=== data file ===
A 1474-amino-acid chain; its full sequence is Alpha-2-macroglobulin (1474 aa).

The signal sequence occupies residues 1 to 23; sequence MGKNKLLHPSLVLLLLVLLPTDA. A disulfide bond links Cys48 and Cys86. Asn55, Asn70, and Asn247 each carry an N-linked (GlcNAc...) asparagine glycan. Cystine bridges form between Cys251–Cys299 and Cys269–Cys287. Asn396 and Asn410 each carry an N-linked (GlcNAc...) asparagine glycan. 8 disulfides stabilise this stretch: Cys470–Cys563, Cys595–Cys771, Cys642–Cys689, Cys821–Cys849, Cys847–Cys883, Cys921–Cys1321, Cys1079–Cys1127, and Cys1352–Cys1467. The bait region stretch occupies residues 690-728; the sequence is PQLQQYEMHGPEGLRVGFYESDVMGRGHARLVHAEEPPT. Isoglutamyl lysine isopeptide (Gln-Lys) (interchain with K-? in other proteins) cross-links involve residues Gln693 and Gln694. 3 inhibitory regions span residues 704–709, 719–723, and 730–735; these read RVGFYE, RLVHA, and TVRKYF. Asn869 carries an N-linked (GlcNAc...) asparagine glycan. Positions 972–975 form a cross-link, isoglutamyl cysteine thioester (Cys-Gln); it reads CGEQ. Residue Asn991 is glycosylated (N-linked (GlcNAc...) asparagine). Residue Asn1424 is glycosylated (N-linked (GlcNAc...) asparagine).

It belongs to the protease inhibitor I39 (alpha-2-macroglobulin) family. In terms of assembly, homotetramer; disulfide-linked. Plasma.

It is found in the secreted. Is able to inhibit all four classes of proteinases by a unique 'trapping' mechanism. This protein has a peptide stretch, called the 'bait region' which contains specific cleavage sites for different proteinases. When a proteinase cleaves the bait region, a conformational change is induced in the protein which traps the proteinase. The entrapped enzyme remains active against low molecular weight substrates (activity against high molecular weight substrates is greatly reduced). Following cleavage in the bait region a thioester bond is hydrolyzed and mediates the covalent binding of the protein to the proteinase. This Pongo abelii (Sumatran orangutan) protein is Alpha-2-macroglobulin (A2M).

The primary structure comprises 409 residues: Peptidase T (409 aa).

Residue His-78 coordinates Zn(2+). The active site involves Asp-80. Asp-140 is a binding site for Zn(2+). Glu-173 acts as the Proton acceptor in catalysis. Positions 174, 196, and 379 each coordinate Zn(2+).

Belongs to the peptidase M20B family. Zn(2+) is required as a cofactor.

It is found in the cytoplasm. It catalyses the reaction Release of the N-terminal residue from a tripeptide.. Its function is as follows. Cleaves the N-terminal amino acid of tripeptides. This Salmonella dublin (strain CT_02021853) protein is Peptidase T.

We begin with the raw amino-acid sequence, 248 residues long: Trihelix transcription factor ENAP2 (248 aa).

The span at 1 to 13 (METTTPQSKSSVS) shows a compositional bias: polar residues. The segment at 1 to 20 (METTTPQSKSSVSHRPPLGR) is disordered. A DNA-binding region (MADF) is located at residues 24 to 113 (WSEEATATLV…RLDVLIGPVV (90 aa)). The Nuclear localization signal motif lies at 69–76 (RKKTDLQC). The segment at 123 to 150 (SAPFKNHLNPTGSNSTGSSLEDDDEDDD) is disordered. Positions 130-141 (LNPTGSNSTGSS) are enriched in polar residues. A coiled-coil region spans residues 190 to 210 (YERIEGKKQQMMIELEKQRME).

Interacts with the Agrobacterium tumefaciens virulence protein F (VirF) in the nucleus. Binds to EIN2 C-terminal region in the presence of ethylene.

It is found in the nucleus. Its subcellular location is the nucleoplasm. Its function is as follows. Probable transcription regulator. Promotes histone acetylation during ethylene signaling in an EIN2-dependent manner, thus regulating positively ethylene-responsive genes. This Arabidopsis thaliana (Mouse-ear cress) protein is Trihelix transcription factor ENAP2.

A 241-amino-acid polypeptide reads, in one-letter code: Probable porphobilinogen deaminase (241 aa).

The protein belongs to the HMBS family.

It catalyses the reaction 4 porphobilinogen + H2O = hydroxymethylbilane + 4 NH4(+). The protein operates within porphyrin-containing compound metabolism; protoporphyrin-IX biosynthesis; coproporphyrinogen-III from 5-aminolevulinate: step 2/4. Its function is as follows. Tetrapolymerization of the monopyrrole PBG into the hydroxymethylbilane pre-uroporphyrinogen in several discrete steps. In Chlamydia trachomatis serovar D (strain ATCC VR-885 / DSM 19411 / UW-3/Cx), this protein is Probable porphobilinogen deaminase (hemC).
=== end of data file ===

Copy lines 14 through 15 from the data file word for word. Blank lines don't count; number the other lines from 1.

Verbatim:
The protein belongs to the HMBS family.

It catalyses the reaction 4 porphobilinogen + H2O = hydroxymethylbilane + 4 NH4(+). The protein operates within porphyrin-containing compound metabolism; protoporphyrin-IX biosynthesis; coproporphyrinogen-III from 5-aminolevulinate: step 2/4. Its function is as follows. Tetrapolymerization of the monopyrrole PBG into the hydroxymethylbilane pre-uroporphyrinogen in several discrete steps. In Chlamydia trachomatis serovar D (strain ATCC VR-885 / DSM 19411 / UW-3/Cx), this protein is Probable porphobilinogen deaminase (hemC).